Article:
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The long-term sustainability of household bio-sand filtration

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conference contribution
posted on 12.02.2018 by Eric Fewster, Adriaan Mol, Cleo Wiesent-Brandsma
The introduction of intermittently operated slow sand filters, suitable for use at household level, is gaining momentum in the developing world. An estimated 100,000 bio-sand filters are already in use, providing improved drinking water to more than half a million people. Laboratory and field research has shown that bio-sand filters are capable of impressive reductions of turbidity and pathogen levels. However, long-term sustainability, social acceptance and appropriateness have not been well documented. An evaluation was therefore conducted in rural Kenya to measure the performance of filters introduced 4 years previously. Measuring turbidity and E.coli removal rates, maintenance practices and user perceptions, the study found all but one filter were still in use with over 70% producing water of good quality. Underperformance of some filters pointed at poor maintenance habits. As a ‘point-of-use’ water treatment solution, bio-sand filtration seems to be very appropriate, effective and cheap. Strategies to introduce this promising technology at a large scale need to be seriously investigated.
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School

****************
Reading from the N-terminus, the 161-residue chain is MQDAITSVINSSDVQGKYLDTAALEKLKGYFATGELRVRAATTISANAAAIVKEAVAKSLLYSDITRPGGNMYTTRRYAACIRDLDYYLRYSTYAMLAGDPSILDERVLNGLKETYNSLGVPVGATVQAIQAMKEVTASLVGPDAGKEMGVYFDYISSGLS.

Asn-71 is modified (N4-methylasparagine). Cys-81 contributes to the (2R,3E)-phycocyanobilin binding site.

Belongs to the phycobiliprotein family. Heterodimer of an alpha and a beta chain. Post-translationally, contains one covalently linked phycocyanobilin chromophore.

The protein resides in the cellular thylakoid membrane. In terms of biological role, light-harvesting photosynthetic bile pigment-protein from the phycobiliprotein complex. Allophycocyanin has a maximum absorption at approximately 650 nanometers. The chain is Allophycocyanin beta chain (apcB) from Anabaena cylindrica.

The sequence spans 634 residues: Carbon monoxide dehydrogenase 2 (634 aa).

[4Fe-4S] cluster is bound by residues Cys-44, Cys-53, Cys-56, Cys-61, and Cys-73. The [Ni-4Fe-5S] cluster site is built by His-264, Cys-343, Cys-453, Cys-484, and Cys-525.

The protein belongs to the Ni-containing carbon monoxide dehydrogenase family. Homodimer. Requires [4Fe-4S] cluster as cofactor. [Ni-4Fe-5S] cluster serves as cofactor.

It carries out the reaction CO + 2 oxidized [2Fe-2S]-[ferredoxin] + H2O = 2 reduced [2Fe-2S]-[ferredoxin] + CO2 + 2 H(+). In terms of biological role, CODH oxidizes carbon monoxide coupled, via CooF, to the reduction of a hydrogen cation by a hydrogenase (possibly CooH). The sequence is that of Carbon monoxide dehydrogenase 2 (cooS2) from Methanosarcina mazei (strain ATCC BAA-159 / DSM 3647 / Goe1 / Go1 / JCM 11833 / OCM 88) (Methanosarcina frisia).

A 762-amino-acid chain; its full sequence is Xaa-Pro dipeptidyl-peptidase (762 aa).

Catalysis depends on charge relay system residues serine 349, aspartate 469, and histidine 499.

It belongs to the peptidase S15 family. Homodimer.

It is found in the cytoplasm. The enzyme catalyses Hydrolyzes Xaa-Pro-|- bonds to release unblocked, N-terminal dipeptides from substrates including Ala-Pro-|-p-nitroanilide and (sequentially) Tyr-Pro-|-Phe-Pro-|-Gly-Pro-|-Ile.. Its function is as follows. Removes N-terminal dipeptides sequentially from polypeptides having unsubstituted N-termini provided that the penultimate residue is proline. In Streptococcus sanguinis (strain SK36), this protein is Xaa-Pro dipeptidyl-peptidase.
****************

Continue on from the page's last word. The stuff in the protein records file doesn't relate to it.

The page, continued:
• Architecture, Building and Civil Engineering

Research Unit

  • Water, Engineering and Development Centre (WEDC)

Published in

WEDC Conference

Citation

FEWSTER, E. ... et al, 2004. The long-term sustainability of household bio-sand filtration. IN: Godfrey, S. (ed). People-centred approaches to water and environmental sanitation: Proceedings of the 30th WEDC International Conference, Vientiane, Laos, 25-29 October 2004, pp. 558-561.

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© WEDC, Loughborough University

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VoR (Version of Record)

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This work is made available according to the conditions of the Creative Commons Attribution-NonCommercial-NoDerivatives 4.0 International (CC BY-NC-ND 4.0) licence. Full details of this licence are available at: https://creativecommons.org/licenses/by-nc-nd/4.0/

Publication date

2004

Notes

This is a conference paper.

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WEDC_ID:10559

Language

en

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